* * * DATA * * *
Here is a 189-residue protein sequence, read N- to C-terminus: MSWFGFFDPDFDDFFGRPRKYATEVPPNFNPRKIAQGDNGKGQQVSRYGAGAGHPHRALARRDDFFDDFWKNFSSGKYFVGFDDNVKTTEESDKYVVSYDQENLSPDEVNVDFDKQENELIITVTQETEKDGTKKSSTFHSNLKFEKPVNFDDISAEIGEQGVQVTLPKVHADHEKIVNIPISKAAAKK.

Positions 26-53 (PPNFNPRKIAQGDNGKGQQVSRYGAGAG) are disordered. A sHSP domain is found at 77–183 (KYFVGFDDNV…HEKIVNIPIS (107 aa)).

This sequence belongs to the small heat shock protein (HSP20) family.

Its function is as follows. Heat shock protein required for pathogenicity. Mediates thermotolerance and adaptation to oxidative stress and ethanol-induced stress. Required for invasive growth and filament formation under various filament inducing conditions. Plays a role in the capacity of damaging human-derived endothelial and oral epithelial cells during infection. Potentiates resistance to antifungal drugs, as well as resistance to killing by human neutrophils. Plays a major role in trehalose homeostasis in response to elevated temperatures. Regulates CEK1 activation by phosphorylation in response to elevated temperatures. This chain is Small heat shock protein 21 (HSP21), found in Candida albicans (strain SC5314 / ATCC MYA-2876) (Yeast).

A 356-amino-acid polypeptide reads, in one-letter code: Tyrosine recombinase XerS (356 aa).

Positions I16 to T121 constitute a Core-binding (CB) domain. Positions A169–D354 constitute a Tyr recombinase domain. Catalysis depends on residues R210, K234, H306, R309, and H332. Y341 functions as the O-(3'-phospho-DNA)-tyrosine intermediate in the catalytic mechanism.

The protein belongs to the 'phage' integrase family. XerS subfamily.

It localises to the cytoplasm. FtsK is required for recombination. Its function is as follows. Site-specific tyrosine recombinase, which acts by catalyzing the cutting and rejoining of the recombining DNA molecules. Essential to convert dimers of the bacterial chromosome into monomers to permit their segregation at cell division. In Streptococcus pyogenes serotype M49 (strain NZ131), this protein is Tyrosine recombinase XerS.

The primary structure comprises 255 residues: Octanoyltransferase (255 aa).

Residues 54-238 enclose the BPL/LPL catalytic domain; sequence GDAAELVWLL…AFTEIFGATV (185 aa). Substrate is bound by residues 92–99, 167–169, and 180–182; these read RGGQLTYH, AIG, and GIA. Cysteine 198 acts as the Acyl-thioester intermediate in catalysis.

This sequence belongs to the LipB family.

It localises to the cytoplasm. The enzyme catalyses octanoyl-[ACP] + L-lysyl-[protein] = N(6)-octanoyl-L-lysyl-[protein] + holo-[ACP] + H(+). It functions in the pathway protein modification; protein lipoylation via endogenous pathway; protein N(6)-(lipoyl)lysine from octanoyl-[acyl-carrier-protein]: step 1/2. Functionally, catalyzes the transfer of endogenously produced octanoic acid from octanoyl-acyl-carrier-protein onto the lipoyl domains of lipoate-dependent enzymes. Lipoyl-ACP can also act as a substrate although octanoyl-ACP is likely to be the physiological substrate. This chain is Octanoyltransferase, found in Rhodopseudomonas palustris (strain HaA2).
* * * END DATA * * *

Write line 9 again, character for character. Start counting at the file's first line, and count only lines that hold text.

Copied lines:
The primary structure comprises 255 residues: Octanoyltransferase (255 aa).